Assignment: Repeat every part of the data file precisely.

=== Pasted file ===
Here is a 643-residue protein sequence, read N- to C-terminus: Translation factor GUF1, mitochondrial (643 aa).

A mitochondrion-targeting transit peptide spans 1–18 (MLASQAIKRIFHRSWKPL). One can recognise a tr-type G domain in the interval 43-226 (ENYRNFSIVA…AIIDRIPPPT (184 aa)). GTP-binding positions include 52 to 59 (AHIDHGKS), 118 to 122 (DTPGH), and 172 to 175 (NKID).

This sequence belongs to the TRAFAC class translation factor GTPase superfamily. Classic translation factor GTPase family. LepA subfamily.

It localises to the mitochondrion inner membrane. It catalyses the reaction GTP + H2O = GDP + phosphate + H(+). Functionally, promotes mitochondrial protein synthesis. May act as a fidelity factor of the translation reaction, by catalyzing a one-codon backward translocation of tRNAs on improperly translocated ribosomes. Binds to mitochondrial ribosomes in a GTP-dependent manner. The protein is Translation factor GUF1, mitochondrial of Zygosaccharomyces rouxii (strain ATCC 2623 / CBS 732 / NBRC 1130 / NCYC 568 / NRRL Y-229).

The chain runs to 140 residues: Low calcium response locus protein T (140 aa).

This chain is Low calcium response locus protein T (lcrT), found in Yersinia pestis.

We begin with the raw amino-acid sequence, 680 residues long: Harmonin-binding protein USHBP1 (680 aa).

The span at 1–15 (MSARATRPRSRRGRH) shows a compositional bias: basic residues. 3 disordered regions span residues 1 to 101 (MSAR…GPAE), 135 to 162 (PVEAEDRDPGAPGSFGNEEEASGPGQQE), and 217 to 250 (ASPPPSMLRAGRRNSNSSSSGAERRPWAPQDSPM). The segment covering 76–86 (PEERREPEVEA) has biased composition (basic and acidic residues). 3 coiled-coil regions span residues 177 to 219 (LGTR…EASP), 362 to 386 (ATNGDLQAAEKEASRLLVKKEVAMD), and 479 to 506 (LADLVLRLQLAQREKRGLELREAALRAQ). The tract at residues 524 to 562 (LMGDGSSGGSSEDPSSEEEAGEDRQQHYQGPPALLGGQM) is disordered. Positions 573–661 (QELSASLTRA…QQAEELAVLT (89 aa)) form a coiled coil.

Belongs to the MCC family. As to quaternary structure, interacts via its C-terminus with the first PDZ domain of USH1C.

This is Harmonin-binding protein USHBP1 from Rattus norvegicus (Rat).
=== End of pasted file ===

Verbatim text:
Here is a 643-residue protein sequence, read N- to C-terminus: Translation factor GUF1, mitochondrial (643 aa).

A mitochondrion-targeting transit peptide spans 1–18 (MLASQAIKRIFHRSWKPL). One can recognise a tr-type G domain in the interval 43-226 (ENYRNFSIVA…AIIDRIPPPT (184 aa)). GTP-binding positions include 52 to 59 (AHIDHGKS), 118 to 122 (DTPGH), and 172 to 175 (NKID).

This sequence belongs to the TRAFAC class translation factor GTPase superfamily. Classic translation factor GTPase family. LepA subfamily.

It localises to the mitochondrion inner membrane. It catalyses the reaction GTP + H2O = GDP + phosphate + H(+). Functionally, promotes mitochondrial protein synthesis. May act as a fidelity factor of the translation reaction, by catalyzing a one-codon backward translocation of tRNAs on improperly translocated ribosomes. Binds to mitochondrial ribosomes in a GTP-dependent manner. The protein is Translation factor GUF1, mitochondrial of Zygosaccharomyces rouxii (strain ATCC 2623 / CBS 732 / NBRC 1130 / NCYC 568 / NRRL Y-229).

The chain runs to 140 residues: Low calcium response locus protein T (140 aa).

This chain is Low calcium response locus protein T (lcrT), found in Yersinia pestis.

We begin with the raw amino-acid sequence, 680 residues long: Harmonin-binding protein USHBP1 (680 aa).

The span at 1–15 (MSARATRPRSRRGRH) shows a compositional bias: basic residues. 3 disordered regions span residues 1 to 101 (MSAR…GPAE), 135 to 162 (PVEAEDRDPGAPGSFGNEEEASGPGQQE), and 217 to 250 (ASPPPSMLRAGRRNSNSSSSGAERRPWAPQDSPM). The segment covering 76–86 (PEERREPEVEA) has biased composition (basic and acidic residues). 3 coiled-coil regions span residues 177 to 219 (LGTR…EASP), 362 to 386 (ATNGDLQAAEKEASRLLVKKEVAMD), and 479 to 506 (LADLVLRLQLAQREKRGLELREAALRAQ). The tract at residues 524 to 562 (LMGDGSSGGSSEDPSSEEEAGEDRQQHYQGPPALLGGQM) is disordered. Positions 573–661 (QELSASLTRA…QQAEELAVLT (89 aa)) form a coiled coil.

Belongs to the MCC family. As to quaternary structure, interacts via its C-terminus with the first PDZ domain of USH1C.

This is Harmonin-binding protein USHBP1 from Rattus norvegicus (Rat).